Then came the stories from the past, over and over and over and over again. I remember one time he told me the story about when he played clarinet in the band before the war (World War II, that is) twenty-something times over the course of an afternoon. Anyone else would have walked away and never returned. It took every ounce of patience that I had, but I sat there and listened, each time reacting as though I had never heard it before and it was the single most fascinating story I had ever heard. That is what I had to do.
My family and I tried to do everything we could build on the memories that he still had. I made a book of his life, a video montage of our family, and my mom thread him a huge party with all of his friends from the past and present. People came out of the woodwork for this party, because they knew, that even though he was slipping away, there were still some remnants of the man they once knew. This was the time to have a good laugh, and tell him how much they appreciated him. Soon, that would no longer be an option.
I, too, looked at this time as an opportunity. Never having been a family that said "I love you" very much, but truly loving each other as much as any family could, those words became an hourly ritual. Even if he did not say it back, it helped me to say it to him. If he wanted to eat a bowl of salsa for breakfast, so be it. If he wanted to collect golf balls from the golf course, I was right there beside him searching in the grass. I thought of it as our daily Easter egg hunt. The more irrational and fragmented conversation, the better. Bring it on. It did not matter. This was my dad, and I knew that one day in the near future, he would be gone. My motto became and still is … "do whatever works, do what you've got to do, and stay positive."
As the end drew near, I tried to use my power of positive thinking to somehow alter the course of destiny. I imagined every night that somehow, somewhere, before he died, he would have a moment of clarity. I had read somewhere that sometimes this happened with Alzheimer's patients near the end. I believed that he would look at me straight in the eyes and he would know me once again. I imagined the conversation that we would have and memorized the words that I would say to him.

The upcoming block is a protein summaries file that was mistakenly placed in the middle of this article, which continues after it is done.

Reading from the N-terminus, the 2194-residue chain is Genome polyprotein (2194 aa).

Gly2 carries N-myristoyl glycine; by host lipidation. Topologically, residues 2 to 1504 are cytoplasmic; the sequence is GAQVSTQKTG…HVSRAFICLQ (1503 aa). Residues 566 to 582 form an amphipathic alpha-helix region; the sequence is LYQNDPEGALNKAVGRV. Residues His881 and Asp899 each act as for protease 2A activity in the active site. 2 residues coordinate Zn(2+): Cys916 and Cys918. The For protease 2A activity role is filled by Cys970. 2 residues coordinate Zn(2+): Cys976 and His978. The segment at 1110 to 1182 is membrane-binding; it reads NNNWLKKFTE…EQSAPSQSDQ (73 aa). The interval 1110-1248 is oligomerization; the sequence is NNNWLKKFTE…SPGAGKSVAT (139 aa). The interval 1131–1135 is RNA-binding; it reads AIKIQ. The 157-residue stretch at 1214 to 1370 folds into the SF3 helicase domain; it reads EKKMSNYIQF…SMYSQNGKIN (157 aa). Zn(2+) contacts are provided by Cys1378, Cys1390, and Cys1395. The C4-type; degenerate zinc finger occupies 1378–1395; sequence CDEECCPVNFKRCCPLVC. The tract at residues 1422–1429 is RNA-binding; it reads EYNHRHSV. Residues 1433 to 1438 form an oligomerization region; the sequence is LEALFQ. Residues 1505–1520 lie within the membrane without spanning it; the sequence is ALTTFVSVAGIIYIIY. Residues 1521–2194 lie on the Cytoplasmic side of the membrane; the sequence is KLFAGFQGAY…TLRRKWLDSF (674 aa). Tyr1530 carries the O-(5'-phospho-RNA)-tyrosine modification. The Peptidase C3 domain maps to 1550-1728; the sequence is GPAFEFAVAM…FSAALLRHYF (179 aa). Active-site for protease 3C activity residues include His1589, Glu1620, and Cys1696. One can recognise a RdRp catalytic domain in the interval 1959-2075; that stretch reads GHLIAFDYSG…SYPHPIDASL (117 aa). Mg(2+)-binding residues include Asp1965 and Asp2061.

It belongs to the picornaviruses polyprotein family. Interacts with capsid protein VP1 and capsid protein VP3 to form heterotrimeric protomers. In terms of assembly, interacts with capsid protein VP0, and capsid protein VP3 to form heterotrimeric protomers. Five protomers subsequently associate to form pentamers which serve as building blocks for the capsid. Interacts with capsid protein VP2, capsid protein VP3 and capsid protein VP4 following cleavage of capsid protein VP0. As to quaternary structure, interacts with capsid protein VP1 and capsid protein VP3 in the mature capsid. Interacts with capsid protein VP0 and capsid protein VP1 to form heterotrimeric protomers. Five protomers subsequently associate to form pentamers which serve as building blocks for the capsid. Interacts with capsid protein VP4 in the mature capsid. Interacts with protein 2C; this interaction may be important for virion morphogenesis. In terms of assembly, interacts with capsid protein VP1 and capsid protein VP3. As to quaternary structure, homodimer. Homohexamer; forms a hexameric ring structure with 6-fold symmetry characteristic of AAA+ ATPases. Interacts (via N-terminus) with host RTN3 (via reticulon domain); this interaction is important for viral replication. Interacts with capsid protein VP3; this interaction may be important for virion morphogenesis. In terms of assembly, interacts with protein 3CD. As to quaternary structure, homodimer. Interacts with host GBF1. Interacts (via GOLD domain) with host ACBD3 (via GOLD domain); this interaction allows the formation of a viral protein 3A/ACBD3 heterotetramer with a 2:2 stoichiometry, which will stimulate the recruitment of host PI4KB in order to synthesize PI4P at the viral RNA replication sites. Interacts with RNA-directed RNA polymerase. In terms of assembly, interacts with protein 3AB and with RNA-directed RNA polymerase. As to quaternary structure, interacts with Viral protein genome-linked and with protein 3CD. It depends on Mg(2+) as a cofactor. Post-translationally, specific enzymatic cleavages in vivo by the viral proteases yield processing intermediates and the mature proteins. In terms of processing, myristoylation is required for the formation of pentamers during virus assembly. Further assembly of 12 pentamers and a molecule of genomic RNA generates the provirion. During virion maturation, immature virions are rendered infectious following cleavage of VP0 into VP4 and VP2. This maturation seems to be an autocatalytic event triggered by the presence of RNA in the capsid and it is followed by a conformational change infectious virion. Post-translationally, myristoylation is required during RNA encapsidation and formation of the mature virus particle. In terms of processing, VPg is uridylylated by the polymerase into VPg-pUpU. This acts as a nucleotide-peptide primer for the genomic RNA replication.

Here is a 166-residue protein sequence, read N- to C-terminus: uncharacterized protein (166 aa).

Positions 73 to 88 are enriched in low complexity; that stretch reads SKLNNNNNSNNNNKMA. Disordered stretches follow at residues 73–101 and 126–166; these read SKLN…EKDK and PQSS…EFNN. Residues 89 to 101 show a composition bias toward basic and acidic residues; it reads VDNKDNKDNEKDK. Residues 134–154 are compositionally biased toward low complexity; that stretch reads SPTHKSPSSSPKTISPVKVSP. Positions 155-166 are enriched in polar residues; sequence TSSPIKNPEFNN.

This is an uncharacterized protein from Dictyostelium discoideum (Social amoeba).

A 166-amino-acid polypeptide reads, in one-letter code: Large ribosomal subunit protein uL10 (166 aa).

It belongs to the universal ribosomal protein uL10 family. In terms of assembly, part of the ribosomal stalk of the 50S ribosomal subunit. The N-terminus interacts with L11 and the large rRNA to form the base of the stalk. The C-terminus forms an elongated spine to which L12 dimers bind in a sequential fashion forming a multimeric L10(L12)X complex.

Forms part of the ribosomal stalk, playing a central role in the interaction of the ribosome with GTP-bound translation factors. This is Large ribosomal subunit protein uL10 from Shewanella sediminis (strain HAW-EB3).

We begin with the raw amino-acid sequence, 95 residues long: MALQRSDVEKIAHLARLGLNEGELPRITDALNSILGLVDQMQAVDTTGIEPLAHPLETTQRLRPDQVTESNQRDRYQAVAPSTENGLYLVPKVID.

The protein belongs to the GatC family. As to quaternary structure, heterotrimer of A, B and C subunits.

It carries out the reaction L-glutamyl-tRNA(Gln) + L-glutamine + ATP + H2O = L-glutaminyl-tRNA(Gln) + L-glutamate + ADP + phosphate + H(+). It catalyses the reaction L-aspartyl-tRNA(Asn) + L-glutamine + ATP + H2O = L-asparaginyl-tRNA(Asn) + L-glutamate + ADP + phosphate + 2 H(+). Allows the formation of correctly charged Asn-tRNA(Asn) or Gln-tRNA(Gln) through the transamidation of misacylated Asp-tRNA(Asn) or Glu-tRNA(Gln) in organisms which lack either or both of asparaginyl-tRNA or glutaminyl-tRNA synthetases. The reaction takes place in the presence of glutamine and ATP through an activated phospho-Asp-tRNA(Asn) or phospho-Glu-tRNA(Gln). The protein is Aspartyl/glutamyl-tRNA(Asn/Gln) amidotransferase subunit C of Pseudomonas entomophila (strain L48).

Sadly enough, and to the best of my knowledge, that moment of clarity never came. My dad passed away in November of 2003. I saw him the day before he died, and I told him, with tears both joy and sadness in my eyes, that he was going to be a Grandpa. I put his hand to my swollen belly, and hoped beyond hope that he would give me a sign that he was there. But, that was not to be. My family and I laid him to rest, and two months later, my daughter was born.
Positive thinking did not bring my dad back to me, but it did give me the hope to get through a very difficult and trying time. It gave me the peace and the patience that I needed to make the most of the situation. All of the visualization that I did through those years has helped me see him in a new light today. I see him now in the eyes of my daughter, and I hear him in her laugh. He talks to me in my dreams.
Alzheimer's disease has been called "the silent epidemic" and coping with it can be difficult, especially in the end stages. My advice is to take a deep breath, and realize what is important. Realize the power that you have to create the best in this situation. Open your heart, and open your mind. Know that in the end (and the end will come), it's what you did with the time you had that will matter most. It's the last mark you make on your loved one's life. Do whatever works, do whatever it takes, and stay positive.